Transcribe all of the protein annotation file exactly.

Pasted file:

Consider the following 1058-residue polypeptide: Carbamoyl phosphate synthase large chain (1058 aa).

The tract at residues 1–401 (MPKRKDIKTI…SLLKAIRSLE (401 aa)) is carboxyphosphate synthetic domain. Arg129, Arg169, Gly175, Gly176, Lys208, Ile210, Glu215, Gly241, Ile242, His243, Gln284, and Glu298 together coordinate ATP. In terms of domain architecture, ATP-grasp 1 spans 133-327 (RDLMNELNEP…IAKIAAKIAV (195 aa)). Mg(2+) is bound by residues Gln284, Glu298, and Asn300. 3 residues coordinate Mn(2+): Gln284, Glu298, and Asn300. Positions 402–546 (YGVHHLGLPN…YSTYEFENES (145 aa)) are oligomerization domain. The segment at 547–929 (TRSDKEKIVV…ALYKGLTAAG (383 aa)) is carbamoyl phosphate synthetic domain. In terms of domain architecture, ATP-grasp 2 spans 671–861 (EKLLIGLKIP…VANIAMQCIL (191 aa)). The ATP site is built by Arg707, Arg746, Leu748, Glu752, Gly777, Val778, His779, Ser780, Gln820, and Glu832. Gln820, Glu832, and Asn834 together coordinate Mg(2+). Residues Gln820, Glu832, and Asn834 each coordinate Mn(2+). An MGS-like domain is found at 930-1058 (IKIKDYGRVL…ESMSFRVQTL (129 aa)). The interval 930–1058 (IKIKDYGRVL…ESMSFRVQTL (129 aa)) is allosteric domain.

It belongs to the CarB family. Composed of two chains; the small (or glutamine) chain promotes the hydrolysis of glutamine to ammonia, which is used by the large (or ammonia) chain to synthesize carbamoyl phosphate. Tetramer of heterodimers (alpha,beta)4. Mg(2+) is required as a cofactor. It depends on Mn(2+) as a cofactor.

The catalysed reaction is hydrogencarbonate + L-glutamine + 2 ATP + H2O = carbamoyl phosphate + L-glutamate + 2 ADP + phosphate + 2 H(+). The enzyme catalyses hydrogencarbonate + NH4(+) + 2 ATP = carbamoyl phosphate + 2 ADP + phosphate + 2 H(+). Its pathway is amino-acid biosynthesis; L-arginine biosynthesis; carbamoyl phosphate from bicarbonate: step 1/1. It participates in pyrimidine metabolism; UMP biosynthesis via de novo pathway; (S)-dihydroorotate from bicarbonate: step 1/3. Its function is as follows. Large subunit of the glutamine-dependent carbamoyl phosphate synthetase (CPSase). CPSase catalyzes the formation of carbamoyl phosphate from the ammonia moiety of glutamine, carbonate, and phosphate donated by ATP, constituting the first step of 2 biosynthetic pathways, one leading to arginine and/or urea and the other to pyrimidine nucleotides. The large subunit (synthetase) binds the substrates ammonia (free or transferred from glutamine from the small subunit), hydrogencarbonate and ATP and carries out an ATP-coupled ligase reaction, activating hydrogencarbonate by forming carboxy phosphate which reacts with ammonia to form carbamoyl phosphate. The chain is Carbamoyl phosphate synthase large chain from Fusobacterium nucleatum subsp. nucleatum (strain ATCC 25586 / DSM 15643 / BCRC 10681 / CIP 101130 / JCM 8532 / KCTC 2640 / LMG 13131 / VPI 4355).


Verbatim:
Consider the following 1058-residue polypeptide: Carbamoyl phosphate synthase large chain (1058 aa).

The tract at residues 1–401 (MPKRKDIKTI…SLLKAIRSLE (401 aa)) is carboxyphosphate synthetic domain. Arg129, Arg169, Gly175, Gly176, Lys208, Ile210, Glu215, Gly241, Ile242, His243, Gln284, and Glu298 together coordinate ATP. In terms of domain architecture, ATP-grasp 1 spans 133-327 (RDLMNELNEP…IAKIAAKIAV (195 aa)). Mg(2+) is bound by residues Gln284, Glu298, and Asn300. 3 residues coordinate Mn(2+): Gln284, Glu298, and Asn300. Positions 402–546 (YGVHHLGLPN…YSTYEFENES (145 aa)) are oligomerization domain. The segment at 547–929 (TRSDKEKIVV…ALYKGLTAAG (383 aa)) is carbamoyl phosphate synthetic domain. In terms of domain architecture, ATP-grasp 2 spans 671–861 (EKLLIGLKIP…VANIAMQCIL (191 aa)). The ATP site is built by Arg707, Arg746, Leu748, Glu752, Gly777, Val778, His779, Ser780, Gln820, and Glu832. Gln820, Glu832, and Asn834 together coordinate Mg(2+). Residues Gln820, Glu832, and Asn834 each coordinate Mn(2+). An MGS-like domain is found at 930-1058 (IKIKDYGRVL…ESMSFRVQTL (129 aa)). The interval 930–1058 (IKIKDYGRVL…ESMSFRVQTL (129 aa)) is allosteric domain.

It belongs to the CarB family. Composed of two chains; the small (or glutamine) chain promotes the hydrolysis of glutamine to ammonia, which is used by the large (or ammonia) chain to synthesize carbamoyl phosphate. Tetramer of heterodimers (alpha,beta)4. Mg(2+) is required as a cofactor. It depends on Mn(2+) as a cofactor.

The catalysed reaction is hydrogencarbonate + L-glutamine + 2 ATP + H2O = carbamoyl phosphate + L-glutamate + 2 ADP + phosphate + 2 H(+). The enzyme catalyses hydrogencarbonate + NH4(+) + 2 ATP = carbamoyl phosphate + 2 ADP + phosphate + 2 H(+). Its pathway is amino-acid biosynthesis; L-arginine biosynthesis; carbamoyl phosphate from bicarbonate: step 1/1. It participates in pyrimidine metabolism; UMP biosynthesis via de novo pathway; (S)-dihydroorotate from bicarbonate: step 1/3. Its function is as follows. Large subunit of the glutamine-dependent carbamoyl phosphate synthetase (CPSase). CPSase catalyzes the formation of carbamoyl phosphate from the ammonia moiety of glutamine, carbonate, and phosphate donated by ATP, constituting the first step of 2 biosynthetic pathways, one leading to arginine and/or urea and the other to pyrimidine nucleotides. The large subunit (synthetase) binds the substrates ammonia (free or transferred from glutamine from the small subunit), hydrogencarbonate and ATP and carries out an ATP-coupled ligase reaction, activating hydrogencarbonate by forming carboxy phosphate which reacts with ammonia to form carbamoyl phosphate. The chain is Carbamoyl phosphate synthase large chain from Fusobacterium nucleatum subsp. nucleatum (strain ATCC 25586 / DSM 15643 / BCRC 10681 / CIP 101130 / JCM 8532 / KCTC 2640 / LMG 13131 / VPI 4355).